A new handbook, published recently by the International Pharmaceutical Federation (FIP) in collaboration with The Clean Breathing Institute, aims to strengthen pharmacists’ essential roles in supporting the appropriate management of common upper respiratory tract infections (URTIs). These roles are varied and have been defined in the handbook as: Supporting self-care (ie, advice on the use of non-prescription medicines); preventing infection and supporting respiratory wellbeing (ie, through use of facemasks, nasal hygiene and good ventilation of indoor spaces); assessing symptoms; referring patients when needed; patient education and counselling (ie, on antimicrobial resistance and how to administer nasal formulations); providing care via minor ailment schemes; and giving evidence- based advice on complementary medicines. “URTIs are frequent reasons for which patients seek healthcare advice, with an estimated 17.2 billion cases in 2019.
As demands for healthcare increase, we need a new approach that empowers people to manage their own health and wellbeing, helping to relieve pressure on overburdened healthcare systems. This new resource from FIP supports pharmacists in providing primary healthcare for URTIs, and in their responsibility to support informed self-care,” said Mr Paul Sinclair, chair, FIP Board of Pharmaceutical Practice. The handbook contains guidance on managing the common cold, influenza and sinusitis. It also highlights evidence that exposure to air pollutants interferes with processes essential to the immune response, increasing susceptibility to developing respiratory infections. “Air pollution represents important challenges for health and primary healthcare, and in recent years FIP has been encouraging pharmacists to help mitigate the impact of air pollution on respiratory wellbeing,” Mr Sinclair said. He added: “The adoption of preventive measures by populations all around the world during the Covid-19 pandemic has had an impact on the transmission rates not only of SARS-CoV2, but also of infectious respiratory diseases in general. However, URTIs and inflammation are and will probably remain among the most common reasons for consultations with community pharmacists.”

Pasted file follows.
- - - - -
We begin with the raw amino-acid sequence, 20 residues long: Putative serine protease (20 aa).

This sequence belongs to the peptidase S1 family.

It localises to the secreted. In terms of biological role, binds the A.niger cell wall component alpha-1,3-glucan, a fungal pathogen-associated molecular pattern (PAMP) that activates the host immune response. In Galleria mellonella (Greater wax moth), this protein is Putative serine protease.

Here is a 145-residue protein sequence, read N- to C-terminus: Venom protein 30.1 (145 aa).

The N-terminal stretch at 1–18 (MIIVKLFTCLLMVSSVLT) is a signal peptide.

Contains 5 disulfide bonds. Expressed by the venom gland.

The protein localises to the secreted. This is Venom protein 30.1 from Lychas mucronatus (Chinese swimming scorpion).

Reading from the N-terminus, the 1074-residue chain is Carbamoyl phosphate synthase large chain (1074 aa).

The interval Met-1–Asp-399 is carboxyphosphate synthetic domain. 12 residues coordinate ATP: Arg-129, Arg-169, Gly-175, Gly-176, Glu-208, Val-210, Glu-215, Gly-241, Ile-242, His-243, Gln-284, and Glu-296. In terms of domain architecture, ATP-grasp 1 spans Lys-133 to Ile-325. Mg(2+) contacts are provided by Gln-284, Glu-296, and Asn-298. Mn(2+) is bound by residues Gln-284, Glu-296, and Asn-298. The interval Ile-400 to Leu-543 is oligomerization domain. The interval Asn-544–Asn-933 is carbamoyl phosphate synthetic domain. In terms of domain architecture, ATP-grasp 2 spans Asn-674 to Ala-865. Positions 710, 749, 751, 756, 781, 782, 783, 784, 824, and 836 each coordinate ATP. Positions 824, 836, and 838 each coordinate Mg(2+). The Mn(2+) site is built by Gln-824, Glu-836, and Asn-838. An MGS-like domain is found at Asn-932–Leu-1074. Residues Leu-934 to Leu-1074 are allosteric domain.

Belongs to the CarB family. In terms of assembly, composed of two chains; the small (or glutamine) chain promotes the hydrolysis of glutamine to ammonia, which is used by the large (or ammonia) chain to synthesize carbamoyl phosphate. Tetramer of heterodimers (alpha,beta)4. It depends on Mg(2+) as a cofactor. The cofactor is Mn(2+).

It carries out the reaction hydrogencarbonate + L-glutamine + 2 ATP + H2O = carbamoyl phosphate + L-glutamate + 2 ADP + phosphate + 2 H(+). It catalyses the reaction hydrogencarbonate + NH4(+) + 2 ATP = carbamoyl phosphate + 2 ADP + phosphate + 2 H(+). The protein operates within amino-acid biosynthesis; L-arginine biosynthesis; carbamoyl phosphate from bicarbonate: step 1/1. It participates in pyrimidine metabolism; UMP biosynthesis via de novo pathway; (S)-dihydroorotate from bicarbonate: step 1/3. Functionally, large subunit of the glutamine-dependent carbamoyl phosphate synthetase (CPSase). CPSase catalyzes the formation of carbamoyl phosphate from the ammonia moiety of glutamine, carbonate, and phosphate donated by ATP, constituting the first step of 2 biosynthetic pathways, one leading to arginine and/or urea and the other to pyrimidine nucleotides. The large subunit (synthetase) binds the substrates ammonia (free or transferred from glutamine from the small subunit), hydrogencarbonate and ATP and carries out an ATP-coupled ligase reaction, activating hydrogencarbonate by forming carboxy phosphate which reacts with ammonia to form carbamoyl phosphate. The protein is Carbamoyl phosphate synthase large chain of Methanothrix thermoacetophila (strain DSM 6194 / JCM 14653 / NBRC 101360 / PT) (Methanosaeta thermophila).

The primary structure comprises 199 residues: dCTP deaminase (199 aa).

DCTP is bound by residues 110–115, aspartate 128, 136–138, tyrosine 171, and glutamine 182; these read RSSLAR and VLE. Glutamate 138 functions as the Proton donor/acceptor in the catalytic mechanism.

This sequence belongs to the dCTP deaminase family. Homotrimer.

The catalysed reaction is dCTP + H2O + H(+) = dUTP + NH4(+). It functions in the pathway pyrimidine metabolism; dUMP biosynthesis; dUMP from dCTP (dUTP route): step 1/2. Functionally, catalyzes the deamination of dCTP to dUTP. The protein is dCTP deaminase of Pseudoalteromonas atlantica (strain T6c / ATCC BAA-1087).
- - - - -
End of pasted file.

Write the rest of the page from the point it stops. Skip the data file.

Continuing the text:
Production of the handbook was supported by unrestricted funds from The Clean Breathing Institute, a scientific initiative funded by GSK Consumer Healthcare. “Covid-19 has brought about deeper research into how respiratory infections are transmitted and the best ways to mitigate symptoms when managing a URTI. We want to bring all of that new knowledge to community pharmacists, so they can better help patients manage the symptoms of cold, flu and sinusitis via self-care approaches,” said Ms Tess Player, global head of expert and influence marketing at GSK Consumer Healthcare. Ms Player added: “Community pharmacists have always been at the heart of self-care, and they will continue to play a vital role in the future of healthcare systems worldwide. This is why we have made a long-term commitment to support pharmacy teams with valuable content that can help them in their daily practice, like this timely and informative handbook.”